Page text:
A Journey Through Time
Developed by Paprikari and published by Real Arcade, Mortimer Beckett and the Time Paradox brings together elements of hidden object, puzzle solving and object replacement spread through various time periods and geographical locations. This time the task involves a trip through time to find a Time Bomb which has been broken into pieces. Our hero will need to bring together the pieces of the Time Bomb and close a time portal before disaster strikes.
To help get you started, the game includes a short, interactive tutorial that introduces you to the game’s various aspects. Entering the main game, you start from the point where Mortimer’s previous adventure ended as Uncle Jerome explains about the time portal and how Mortimer must collect and return various items to their proper place plus gather together the elements of the Time Bomb in each of the time zones before continuing on his journey to the next era. Incidentally there are eight time zones to be explored starting with the Viking period and ending with a visit to the mythical period of the Gods.
Unlike other hidden object titles that I’ve seen, played and enjoyed, Time Paradox does not present you with a text list of items. Instead you are shown images of the items to be collected. This might seem as if it would make the task easier but not so. Each of the items has been broken up into pieces and cleverly concealed in the various scenes from the time zones. Using a map feature, you will need to move between these scenes in order to gather together the pieces. Not only do you need to be observant in identifying the segments making up the items but you also need to replace these items in their correct position within the various scenes.
In many cases you will need to solve puzzles before all the pieces become available. Some of the items you find will need to be used to complete these puzzles which then open up other areas that are initially closed to you. For example picking the appropriate puzzle piece to remove water from a water barrel will reveal a portion of another item that you need. Some of the puzzles, or mini-games, dotted through the game can be quite challenging as you recreate robots, manipulate a ball through a moveable maze and built up a family tree.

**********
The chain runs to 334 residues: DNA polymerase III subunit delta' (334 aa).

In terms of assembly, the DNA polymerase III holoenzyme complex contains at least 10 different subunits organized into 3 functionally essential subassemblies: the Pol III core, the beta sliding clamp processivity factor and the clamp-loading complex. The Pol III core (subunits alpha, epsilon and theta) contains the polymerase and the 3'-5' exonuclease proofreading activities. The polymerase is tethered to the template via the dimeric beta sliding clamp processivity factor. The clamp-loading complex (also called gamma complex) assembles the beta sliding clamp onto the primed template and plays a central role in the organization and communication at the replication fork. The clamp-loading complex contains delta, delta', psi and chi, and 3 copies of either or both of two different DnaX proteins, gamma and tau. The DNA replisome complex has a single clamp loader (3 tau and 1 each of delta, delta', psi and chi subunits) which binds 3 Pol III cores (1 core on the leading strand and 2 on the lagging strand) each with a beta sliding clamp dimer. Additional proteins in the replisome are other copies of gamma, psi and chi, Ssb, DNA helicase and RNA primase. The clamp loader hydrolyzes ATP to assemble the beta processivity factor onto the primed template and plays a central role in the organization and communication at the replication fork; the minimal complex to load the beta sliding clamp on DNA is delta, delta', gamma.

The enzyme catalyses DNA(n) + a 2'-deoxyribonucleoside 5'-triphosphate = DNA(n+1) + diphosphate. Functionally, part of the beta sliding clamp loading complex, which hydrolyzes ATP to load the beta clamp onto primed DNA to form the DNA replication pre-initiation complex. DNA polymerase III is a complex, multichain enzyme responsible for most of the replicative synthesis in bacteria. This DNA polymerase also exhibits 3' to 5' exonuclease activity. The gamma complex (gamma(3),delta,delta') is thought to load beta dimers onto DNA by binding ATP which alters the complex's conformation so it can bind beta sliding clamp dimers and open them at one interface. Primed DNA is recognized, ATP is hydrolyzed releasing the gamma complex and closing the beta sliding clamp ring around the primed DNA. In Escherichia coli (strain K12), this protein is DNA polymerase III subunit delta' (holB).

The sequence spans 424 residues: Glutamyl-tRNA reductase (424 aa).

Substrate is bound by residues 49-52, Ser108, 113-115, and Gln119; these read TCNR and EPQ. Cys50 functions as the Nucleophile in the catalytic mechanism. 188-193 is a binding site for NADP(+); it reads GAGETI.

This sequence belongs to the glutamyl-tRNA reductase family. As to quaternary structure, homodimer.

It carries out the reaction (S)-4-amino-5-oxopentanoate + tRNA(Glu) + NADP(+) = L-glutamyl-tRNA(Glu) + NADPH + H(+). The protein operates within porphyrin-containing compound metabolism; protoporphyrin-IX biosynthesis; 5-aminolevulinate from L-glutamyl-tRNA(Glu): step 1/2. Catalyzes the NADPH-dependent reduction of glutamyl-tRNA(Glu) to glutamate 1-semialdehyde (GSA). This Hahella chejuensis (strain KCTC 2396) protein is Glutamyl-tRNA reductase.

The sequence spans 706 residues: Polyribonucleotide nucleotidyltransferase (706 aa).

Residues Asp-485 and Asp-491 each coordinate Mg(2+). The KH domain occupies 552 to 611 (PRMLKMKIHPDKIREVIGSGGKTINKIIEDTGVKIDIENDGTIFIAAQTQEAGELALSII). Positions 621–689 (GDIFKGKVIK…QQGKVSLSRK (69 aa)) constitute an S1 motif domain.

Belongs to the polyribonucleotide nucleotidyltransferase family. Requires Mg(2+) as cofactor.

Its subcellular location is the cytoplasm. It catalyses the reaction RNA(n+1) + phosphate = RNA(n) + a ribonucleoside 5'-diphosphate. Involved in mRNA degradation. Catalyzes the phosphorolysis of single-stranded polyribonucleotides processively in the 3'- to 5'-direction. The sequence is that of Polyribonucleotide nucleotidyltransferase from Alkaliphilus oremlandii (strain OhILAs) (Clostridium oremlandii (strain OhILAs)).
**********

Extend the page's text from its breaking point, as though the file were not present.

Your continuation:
A Hint option, which quickly recharges itself after each use, will highlight items that need to be found but is of little use when attempting to solve puzzles. If you do get stuck with a particular puzzle, a more than likely occurrence judging by my experiences, there is an option to skip some puzzles and have it automatically completed for you. But where’s the fun or satisfaction in that. The mouse cursor changes shape when it comes in contact with an object that allows interaction whether that involves a puzzle or the location for a replacement item.
The various scenes are well draw and contain enough details to provide plenty of hiding places for the various elements making up the object to be found. When necessary a notebook will automatically record information gathered during searches. It can also be fun to look out for the deliberate anachronisms that appear in the various scenes making up this paradox of time. Although there are sound effects, I felt that they added little to the overall appeal of this game and it didn’t take long before I muted the background music. I also felt that the recharging of the Hint feature was too quick, hardly making you wait at all before it could be used again.
You can download a trail version of this game giving you 60 minutes of playing time before needing to purchase a full licence at a cost of$19.99. Minimum system requirements are for Windows 98 with 128MB RAM, 150MB of hard disk space and support for DirectX 8.0.
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